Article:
What Can 4,000 Students Teach Us About School?
In January 2017, we met a young woman who was starting the second semester of her senior year, already waiting to hear back from colleges. Eventually, she wanted to become a neurologist.
In her high school library, Hajima (not her real name) and her best friend—both of whom would be first-generation college students—told us about school. They liked most of their teachers and had friends and extracurriculars that kept them busy. But they also expressed deep concerns about their readiness for life after high school.
“We want to be more prepared,” Hajima explained. “For me, I don't want to feel like I'm behind when I walk into a class on the first day of college. The teacher is not going to wait for me. They're just going to go on. I'm just going to be a small number in a class, and I don't want to feel like I'm behind or left out.”
Hajima is one of the nearly 4,000 students whose perspectives are represented in the new study we’re releasing today, The Opportunity Myth: What Students Can Show Us About How School Is Letting Them Down—and How to Fix It. This research emerged from a nagging question: Why are so many students graduating from high school ill-prepared for college and career paths?
Hajima’s worries are realized for far too many students—a fact reflected in college remediation data. Nationwide, 40 percent of college students take at least one remedial course. (That number is even higher for students of color: 66 percent of Black students and 53 percent of Latinx students, for example, end up in remedial courses.) Those courses add time and money to students’ higher education, and put them at greater risk of dropping out altogether.
We wanted to understand why that was happening, and what we—all of us who work in and around schools—could do to change it. We believed that a better understanding of what students experience in school every day would help us do that. So we went straight to the source: students themselves.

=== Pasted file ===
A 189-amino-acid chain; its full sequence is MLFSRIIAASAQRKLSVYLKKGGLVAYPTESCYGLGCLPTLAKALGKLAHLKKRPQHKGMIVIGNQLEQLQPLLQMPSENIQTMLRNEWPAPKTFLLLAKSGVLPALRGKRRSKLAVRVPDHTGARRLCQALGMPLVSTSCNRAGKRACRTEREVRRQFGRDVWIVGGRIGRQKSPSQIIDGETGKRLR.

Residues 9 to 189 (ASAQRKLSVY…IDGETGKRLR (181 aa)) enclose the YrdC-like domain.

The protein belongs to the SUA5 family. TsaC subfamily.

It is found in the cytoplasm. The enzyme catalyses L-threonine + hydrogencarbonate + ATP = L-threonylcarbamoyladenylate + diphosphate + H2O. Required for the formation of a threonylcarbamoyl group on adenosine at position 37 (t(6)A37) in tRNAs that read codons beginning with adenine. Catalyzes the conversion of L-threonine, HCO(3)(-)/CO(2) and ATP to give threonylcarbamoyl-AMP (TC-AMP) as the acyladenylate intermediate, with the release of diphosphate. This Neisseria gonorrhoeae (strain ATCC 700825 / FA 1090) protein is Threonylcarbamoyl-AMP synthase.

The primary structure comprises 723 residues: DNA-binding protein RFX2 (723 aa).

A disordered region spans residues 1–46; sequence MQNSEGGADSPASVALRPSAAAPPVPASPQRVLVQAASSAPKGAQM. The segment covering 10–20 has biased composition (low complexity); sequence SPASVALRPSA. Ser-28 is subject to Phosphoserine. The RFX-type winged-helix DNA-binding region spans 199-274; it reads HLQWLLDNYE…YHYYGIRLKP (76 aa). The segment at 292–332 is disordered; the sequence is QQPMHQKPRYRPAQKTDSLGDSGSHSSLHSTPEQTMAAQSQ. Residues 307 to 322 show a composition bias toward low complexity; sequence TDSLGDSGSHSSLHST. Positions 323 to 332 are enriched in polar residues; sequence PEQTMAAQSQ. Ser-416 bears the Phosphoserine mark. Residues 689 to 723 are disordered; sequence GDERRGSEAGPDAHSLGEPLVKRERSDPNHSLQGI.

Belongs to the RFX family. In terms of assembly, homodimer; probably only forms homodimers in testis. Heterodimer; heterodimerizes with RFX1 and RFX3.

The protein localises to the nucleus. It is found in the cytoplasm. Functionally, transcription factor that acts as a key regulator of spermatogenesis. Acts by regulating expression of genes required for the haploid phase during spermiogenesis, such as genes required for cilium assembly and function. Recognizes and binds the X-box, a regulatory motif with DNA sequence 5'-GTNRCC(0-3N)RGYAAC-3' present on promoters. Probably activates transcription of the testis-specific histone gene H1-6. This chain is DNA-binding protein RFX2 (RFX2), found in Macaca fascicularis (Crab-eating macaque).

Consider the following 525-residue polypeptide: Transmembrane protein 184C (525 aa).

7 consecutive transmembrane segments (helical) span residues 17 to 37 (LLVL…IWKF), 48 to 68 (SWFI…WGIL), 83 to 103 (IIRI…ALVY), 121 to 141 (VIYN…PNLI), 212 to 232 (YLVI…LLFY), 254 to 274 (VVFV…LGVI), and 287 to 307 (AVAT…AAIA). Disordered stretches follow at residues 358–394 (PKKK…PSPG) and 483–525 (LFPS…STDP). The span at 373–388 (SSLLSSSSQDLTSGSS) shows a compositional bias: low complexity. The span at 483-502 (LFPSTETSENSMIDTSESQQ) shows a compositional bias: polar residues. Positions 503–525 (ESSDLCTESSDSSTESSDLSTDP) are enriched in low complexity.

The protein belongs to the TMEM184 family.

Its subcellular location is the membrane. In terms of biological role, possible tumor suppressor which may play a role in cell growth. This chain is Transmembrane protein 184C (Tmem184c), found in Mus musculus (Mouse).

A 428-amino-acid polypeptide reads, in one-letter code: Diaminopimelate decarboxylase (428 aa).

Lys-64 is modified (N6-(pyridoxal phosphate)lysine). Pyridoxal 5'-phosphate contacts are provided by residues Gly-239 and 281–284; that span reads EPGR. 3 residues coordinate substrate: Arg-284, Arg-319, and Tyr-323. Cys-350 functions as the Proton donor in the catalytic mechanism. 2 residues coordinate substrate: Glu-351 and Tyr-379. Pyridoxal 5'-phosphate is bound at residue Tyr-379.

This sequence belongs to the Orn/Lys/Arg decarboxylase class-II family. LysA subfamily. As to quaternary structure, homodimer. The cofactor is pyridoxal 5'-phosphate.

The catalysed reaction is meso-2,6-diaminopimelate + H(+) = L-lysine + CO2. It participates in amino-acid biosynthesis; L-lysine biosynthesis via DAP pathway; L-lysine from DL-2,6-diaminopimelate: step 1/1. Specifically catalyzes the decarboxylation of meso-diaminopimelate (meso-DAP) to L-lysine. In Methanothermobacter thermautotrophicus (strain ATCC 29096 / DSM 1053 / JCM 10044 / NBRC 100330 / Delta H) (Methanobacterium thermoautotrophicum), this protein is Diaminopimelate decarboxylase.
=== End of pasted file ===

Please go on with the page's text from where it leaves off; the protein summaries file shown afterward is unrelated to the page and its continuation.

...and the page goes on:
We partnered with five school systems to observe nearly 1,000 lessons, analyze nearly 5,000 assignments and more than 20,000 student work samples, and collect nearly 30,000 student surveys conducted in real-time during their classes. We conducted focus groups and interviews with teachers and school leaders and interviewed more than 50 students in greater depth.
The young people in our sample reflect the richly diverse fabric of our public schools in every way. But they have a few things in common: The vast majority (94 percent overall) told us they intend to go to college. And among high schoolers, roughly 70 percent specifically aspire to careers that require at least a college degree.
Unfortunately, another thing they have in common is that most are not getting what they need to meet those goals. Across all five school systems, students were missing out on four key in-school resources: grade-appropriate assignments, strong instruction, deep engagement, and teachers who hold high expectations. Students spent more than 500 hours per school year on assignments that weren’t appropriate for their grade and with instruction that didn’t ask enough of them—the equivalent of six months of wasted class time in each core subject. And middle and high school students reported that their school experiences were engaging less than half the time. Underlying those weak experiences were low expectations: While more than 80 percent of teachers supported standards for college readiness in theory, less than half had the expectation that their students could reach that bar.
We also found that while daily school experiences were unacceptable for most students in our sample, they were notably worse for students of color, those from low-income families, English language learners, and students with mild to moderate disabilities. For example, classrooms that served predominantly students from higher-income backgrounds spent twice as much time on grade-appropriate assignments and five times as much time with strong instruction, compared to classrooms with predominantly students from low-income backgrounds.